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Texas startup Griddy has a simple pitch to energy consumers: Switch to Griddy and save money on your electricity bills.
But last week, following a winter storm that caused widespread blackouts across the Lone Star State, that promise fell apart dramatically.
Many Griddy customers were stuck with thousands of dollars in energy bills. Some owed more than $15,000 to the Houston-based firm, the New York Times reported.
Those steep bills stem from the mechanism that can make the company cheaper than its competitors.
Griddy allows consumers to buy their power at the real-time prices available on Texas’ wholesale market. Usually, those prices, determined by supply and demand, are low. Last week, however, natural gas plants and other generators failed and Texans cranked up their heaters, causing those prices to shoot up. Griddy passed those surging prices on to its customers.
The startup, founded in 2016, shows the challenges of trying to disrupt a large and unregulated energy market without providing adequate protection for consumers, said Kiran Bhatraju, the founder and CEO of Arcadia, an energy broker and digital utility that competes with Griddy in Texas.
“Variable-rate plans are dangerous, as we’re seeing this past week,” Bhatraju said. “A lot of these consumers who were put on these wholesale products, they got screwed.”
In a statement to Insider, Griddy said that it doesn’t control the price of electricity. It also took a number of actions to help customers avoid big bills ahead of the storm — at one point going so far as to encourage all 29,000 of them to switch providers.
Still, the company faces questions from state investigators in Texas’ consumer protection division. And experts told Insider that the firm’s high-risk energy plan may turn off customers who are seeking more stability in the wake of last week’s events.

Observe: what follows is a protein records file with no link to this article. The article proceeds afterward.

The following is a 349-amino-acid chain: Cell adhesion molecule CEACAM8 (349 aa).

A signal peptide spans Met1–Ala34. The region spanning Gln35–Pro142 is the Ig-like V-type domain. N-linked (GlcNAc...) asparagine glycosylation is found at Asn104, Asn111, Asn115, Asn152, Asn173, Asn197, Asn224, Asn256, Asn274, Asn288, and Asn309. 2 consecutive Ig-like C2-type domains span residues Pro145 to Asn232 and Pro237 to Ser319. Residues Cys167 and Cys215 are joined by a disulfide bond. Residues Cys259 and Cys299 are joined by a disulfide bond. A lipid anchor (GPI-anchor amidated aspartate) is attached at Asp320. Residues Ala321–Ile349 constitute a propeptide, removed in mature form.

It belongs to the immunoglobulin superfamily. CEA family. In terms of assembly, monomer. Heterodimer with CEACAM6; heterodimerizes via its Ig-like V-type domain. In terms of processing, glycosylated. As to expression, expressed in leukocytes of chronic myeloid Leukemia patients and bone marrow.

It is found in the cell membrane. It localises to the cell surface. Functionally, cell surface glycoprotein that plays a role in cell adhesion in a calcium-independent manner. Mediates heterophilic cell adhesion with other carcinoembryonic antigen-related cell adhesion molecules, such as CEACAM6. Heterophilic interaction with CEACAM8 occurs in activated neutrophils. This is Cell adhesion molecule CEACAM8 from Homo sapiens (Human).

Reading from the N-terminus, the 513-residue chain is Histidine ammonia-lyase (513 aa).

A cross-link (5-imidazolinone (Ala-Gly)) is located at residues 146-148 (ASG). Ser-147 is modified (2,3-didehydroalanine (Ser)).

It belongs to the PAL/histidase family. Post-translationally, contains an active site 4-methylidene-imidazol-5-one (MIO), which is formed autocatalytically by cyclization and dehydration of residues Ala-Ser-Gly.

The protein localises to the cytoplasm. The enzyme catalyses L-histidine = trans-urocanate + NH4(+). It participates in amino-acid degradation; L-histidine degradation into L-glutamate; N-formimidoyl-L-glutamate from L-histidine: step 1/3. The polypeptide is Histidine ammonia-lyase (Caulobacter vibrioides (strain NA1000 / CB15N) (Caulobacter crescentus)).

Griddy set out to disrupt the $21 billion energy market in Texas
Buying energy in Texas isn’t that different from buying anything else. There are loads of companies making it, plenty more selling it, and everyone is looking for the best deal.
The market is huge, generating $21 billion in annual revenues, amounting to more than a third of the US retail market, according to the research firm Wood Mackenzie.
Typically, consumers buy energy from retailers at a fixed rate — meaning, they’re guaranteed a certain price of electricity over some period of time. Those retailers make money by buying wholesale energy and selling it at a profit.
Customers at Griddy get something different: They pay for real-time, wholesale prices, or indexed prices, which the grid manager ERCOT publishes every 15 minutes. They pay $10 a month to Griddy for the service.
That model was developed by founders Nicholas Bain and Gregory Craig, both energy industry veterans. Griddy is backed by power giants Macquarie and EDF Group.
“We thought there was a better way, and technology allowed us to implement a better way to save Texans money,” Craig told Good Morning Texas in 2019.
This model is unusual in Texas and across the US, said Professor Varun Rai, director …read more
Source:: Business Insider